Bikes designed for road use, as opposed to mountain bikes. They are geared to operate on flat areas, and therefore suck for going uphill (but are great for downhill). The favorite bike of spandex wearing pansies. I use a road bike for commuting and paved roads and a mountain bike for dirt roads and very hilly areas. Under no circumstances do I wear spandex.

I wonder if I should take the gears off a mountain bike and put them on my road bike.

Road bikes are bicycles designed to be ridden exclusively on the road. They are best suited for riders who are looking to go longer distances at a faster pace. These bikes usually have lighter frames and narrow, high-pressure tires. The riding position is also lower to reduce air resistance which is the major limiting factor in speed.

Ah, going uphill is better if you have a triple chainring road bike. Most of the low-level parts groups have a triple chainring option. This way, you get close to mountain bike gearing, and can tackle steep hills much more comfortably.

For some reason, you can't get triple chainrings in the really expensive stuff like Shimano Dura-Ace. I think it's because it's not pure enough for a road bike. No serious road racer would be caught dead with a triple chainring, but for us mortals who aren't running the Tour de France, being able to turn the pedals is a good thing.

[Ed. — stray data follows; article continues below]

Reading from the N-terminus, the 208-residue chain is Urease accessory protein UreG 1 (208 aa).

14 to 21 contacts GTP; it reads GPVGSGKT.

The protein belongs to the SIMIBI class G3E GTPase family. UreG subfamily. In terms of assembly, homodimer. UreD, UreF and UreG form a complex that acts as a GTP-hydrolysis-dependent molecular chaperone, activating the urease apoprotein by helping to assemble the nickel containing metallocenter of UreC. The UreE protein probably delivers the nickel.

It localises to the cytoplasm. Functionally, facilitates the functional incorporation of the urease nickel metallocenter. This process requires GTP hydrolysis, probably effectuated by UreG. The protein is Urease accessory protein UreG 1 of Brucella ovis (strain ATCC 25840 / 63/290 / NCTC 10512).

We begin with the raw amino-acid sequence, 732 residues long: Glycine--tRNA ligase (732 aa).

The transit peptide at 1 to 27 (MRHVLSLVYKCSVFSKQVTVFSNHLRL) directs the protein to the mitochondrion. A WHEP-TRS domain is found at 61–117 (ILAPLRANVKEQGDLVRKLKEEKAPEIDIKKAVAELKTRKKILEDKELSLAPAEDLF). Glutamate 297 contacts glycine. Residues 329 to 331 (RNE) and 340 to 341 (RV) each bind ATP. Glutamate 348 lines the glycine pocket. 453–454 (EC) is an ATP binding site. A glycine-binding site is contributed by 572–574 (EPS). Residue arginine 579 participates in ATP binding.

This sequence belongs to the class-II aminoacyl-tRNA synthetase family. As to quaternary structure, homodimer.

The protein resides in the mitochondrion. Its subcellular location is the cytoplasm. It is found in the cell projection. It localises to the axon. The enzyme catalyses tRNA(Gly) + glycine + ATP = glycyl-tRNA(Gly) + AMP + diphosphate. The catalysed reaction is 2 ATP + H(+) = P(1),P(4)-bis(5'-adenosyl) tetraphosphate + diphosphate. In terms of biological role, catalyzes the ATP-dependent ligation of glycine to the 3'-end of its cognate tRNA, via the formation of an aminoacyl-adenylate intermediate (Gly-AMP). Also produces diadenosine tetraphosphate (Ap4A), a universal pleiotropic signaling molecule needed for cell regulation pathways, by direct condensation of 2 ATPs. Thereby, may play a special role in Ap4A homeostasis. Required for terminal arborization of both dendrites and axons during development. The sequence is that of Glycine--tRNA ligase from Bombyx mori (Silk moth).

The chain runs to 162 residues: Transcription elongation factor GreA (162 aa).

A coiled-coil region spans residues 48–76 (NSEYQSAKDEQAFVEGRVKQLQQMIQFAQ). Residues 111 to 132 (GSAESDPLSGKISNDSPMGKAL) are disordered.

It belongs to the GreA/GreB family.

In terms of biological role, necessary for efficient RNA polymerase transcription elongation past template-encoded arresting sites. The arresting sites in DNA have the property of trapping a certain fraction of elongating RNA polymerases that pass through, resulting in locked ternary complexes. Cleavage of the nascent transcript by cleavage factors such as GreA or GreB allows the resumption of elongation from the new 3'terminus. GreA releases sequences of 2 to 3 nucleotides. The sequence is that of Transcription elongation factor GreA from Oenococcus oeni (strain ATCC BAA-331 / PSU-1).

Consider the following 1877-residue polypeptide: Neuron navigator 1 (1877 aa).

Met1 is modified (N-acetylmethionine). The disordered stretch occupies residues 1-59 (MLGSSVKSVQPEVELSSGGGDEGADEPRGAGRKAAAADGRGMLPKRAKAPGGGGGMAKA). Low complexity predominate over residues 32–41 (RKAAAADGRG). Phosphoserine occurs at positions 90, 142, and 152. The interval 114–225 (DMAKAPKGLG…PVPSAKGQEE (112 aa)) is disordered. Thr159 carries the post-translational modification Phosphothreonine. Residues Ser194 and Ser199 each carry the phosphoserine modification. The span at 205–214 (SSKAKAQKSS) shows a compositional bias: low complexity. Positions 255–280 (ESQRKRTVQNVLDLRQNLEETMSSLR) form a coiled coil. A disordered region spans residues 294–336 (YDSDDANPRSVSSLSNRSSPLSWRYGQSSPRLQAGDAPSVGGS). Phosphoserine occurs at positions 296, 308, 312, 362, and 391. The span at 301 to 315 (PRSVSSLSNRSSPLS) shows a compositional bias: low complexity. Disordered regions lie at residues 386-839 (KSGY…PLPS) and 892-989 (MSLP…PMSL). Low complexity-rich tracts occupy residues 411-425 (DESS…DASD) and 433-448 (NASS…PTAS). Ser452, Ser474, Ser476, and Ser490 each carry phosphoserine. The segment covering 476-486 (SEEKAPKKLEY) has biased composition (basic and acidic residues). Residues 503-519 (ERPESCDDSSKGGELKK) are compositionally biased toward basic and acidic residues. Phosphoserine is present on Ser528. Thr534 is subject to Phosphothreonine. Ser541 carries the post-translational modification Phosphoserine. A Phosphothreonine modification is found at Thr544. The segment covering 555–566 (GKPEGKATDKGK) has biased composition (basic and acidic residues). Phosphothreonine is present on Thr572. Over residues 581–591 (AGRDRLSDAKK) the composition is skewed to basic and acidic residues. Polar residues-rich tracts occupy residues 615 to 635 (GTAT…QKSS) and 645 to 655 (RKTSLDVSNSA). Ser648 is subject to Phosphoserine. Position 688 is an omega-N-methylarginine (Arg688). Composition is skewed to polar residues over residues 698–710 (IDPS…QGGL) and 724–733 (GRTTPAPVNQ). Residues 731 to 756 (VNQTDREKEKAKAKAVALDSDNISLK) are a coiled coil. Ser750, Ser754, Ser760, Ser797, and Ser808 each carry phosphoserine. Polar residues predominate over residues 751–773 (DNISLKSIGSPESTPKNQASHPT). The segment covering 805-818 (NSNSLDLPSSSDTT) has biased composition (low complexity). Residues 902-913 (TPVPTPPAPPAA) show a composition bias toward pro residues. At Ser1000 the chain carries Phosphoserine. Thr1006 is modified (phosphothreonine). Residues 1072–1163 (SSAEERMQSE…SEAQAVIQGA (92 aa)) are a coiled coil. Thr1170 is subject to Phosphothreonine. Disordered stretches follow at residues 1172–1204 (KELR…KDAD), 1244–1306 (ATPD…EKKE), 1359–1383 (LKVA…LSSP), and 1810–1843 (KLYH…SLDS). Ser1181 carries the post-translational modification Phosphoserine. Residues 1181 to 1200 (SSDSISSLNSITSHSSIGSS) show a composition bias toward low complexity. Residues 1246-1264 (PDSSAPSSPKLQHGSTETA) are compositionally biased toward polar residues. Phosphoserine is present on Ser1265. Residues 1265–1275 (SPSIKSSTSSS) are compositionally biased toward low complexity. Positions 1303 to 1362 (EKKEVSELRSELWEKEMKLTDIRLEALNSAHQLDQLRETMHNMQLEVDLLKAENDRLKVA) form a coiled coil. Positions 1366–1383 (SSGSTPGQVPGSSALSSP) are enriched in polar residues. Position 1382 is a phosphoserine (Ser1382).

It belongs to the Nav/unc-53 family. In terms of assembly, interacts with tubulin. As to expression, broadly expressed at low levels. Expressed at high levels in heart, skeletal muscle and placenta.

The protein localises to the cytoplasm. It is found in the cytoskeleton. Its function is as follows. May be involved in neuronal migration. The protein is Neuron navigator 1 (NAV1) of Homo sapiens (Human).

There is some difference between British and American usage; in the UK, "road bike" refers exclusively to a road racing bike by contrast with touring bikes, track bikes, time-trial bikes and the like, also usable on the road; in the USA it is used more in contrast with "mountain bike" to refer to any type of bike not designed for off-road use. Only a matter of nuance, though.

The design of bikes for road racing is fairly tightly prescribed by the UCI in order to preserve the primacy of the athlete over the machine as a factor in racing; this was, somewhat controversially, made more restrictive from 1999 onwards. Frames must be made from tubes in the traditional diamond pattern, wheels must be spoked and identical in diameter, no handlebar extensions are permitted, and restrictions have been put on various frame design parameters in order to prevent radical changes in the riding position.

The term is also used (in the UK at least) to denote a motorcycle designed for normal road use as distinct from specialist racing bikes and the various types of off-road machine (trials, trail, enduro and speedway bikes, etc.), even if the latter happen to be road legal.

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